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Pronouncing asterisk as asterix /æstərɪks/ is called metathesis.

Some common examples of this phenomenon that I have heard are ask -> aks and introduce -> interduce /ɪntərˈdjuːs/.

So this phenomenon has a fancy name. But is it correct to say asterisk as asterix? How does one decide whether it's metathesis or just a mispronounced word?

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    My understanding is that the phenomenon is always referred to as metathesis, whether it's a one-off error or the accepted norm. Thirteen is metathesis, so is aks, so is pasketti. So the question basically boils down to When does a mistake become standard usage?
    – RegDwigнt
    Commented Jun 3, 2011 at 15:30
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    @RegDwight is right on the money. Words often change over time, and one way they can change is through metathesis. After some time, if enough people (or perhaps more importantly, the right people) pronounce a word a new way, the new pronunciation can eventually be adopted as standard. But there is no guarantee of standardization for a given pronunciation of a given word.
    – Kosmonaut
    Commented Jun 3, 2011 at 15:32
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    Usage changes over time, but "asterix" and "axe" are both likely to get you funny looks round these parts. See also "religious tenants" - drives me mad, that one.
    – Christi
    Commented Jun 3, 2011 at 15:36
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    Random fact: in Greek there is also metathesis quantitatis, "change of length". (Quantitas is a Latin word, but we often use Latin words to describe Greek.) With two successive vowels, it is possible that only their lengths are swapped. Polis ("city, city-state"), genitive *pole(y)-os, would regularly be *polē-os. But the long e becomes short, and the short genitive ending -os is lengthened in compensation, to become poleōs. M.q. usually occurs where a PIE semi-vowel has disappeared, either yod (y) or wau (w). Commented Jun 3, 2011 at 16:20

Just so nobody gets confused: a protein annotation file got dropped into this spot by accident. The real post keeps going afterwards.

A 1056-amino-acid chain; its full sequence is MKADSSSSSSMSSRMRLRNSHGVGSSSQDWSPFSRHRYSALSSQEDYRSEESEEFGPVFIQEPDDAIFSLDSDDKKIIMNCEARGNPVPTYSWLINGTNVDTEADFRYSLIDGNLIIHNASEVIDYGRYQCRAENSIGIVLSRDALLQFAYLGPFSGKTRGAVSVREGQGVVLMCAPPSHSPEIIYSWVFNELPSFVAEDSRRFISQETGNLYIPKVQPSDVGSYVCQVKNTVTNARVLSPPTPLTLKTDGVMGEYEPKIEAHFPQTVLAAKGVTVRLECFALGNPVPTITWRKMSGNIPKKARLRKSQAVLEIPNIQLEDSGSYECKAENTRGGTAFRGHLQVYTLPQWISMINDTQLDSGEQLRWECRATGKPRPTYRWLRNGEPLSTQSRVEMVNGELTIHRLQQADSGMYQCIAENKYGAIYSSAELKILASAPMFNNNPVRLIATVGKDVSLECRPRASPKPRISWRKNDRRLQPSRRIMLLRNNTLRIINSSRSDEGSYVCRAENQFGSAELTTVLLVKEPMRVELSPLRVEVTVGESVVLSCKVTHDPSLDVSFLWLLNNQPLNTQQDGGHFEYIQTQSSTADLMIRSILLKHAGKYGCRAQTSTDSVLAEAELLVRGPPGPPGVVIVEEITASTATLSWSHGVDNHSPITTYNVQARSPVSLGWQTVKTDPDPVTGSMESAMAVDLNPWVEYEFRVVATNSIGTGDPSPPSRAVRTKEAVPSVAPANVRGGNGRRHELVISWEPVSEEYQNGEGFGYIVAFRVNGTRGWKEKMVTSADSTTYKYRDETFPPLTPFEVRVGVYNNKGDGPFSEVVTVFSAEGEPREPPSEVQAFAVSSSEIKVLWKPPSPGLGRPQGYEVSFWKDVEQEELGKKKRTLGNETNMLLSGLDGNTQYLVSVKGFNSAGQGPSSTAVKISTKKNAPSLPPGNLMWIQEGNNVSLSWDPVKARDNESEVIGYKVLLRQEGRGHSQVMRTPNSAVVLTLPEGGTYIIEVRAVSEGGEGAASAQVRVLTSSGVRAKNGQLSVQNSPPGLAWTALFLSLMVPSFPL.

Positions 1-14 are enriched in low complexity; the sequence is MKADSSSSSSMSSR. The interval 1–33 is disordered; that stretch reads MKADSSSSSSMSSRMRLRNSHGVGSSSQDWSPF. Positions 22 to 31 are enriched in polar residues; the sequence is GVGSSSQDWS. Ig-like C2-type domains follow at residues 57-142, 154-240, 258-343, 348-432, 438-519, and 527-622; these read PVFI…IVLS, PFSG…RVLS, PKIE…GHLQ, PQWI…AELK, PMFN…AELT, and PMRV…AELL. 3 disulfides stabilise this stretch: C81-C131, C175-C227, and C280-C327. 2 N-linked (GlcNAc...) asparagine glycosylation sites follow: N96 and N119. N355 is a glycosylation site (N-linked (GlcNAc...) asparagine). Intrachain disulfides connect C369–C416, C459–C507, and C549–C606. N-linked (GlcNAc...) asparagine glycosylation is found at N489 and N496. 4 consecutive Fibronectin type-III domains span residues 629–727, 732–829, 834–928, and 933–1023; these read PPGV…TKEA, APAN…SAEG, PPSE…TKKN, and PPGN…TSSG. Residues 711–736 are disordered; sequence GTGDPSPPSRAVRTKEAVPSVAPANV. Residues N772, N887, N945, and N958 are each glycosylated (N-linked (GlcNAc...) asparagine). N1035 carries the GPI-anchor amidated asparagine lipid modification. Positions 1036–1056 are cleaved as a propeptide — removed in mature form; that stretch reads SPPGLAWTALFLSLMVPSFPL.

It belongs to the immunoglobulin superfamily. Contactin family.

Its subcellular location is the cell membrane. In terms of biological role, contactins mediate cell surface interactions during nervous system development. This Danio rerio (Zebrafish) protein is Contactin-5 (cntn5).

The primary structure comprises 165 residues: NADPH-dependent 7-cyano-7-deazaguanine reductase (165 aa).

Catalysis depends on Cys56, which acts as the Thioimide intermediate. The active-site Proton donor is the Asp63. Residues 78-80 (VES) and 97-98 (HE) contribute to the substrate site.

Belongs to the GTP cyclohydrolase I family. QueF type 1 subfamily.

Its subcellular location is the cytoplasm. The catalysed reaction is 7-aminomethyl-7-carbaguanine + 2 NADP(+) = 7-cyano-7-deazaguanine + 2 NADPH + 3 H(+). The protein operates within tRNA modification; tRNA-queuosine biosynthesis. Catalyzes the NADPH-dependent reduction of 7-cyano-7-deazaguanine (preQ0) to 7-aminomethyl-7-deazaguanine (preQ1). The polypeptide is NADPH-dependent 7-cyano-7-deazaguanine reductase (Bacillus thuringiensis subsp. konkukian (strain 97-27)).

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    1) "Scrimmage" is a metathetic transformation of "skirmish," and "dirt is a metathetic transformation of "drit. " 2) My father taught me,"Mary upon the ice did frisk. How foolish of her, her *. " 3) Here's a verse from the American folk song, Revolutionary Tea," Oh mother, oh mother," the daughter replied, I shan't do this thing that you ax. I'm willing to pay a fair price for the tea, but never no thr' penny tax."
    – Airymouse
    Commented Feb 22, 2017 at 23:03

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I suggest that as of today, the pronunciation asterix is definitely incorrect.

But given there are plenty of dialectal contexts where it's okay to pronounce ask as ax, things may feasibly change.

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  • You have to capitalize the "A" in Asterix; it's a proper name, after all. But it's pronounced correctly ending in /ks/. Commented Feb 22, 2017 at 20:40

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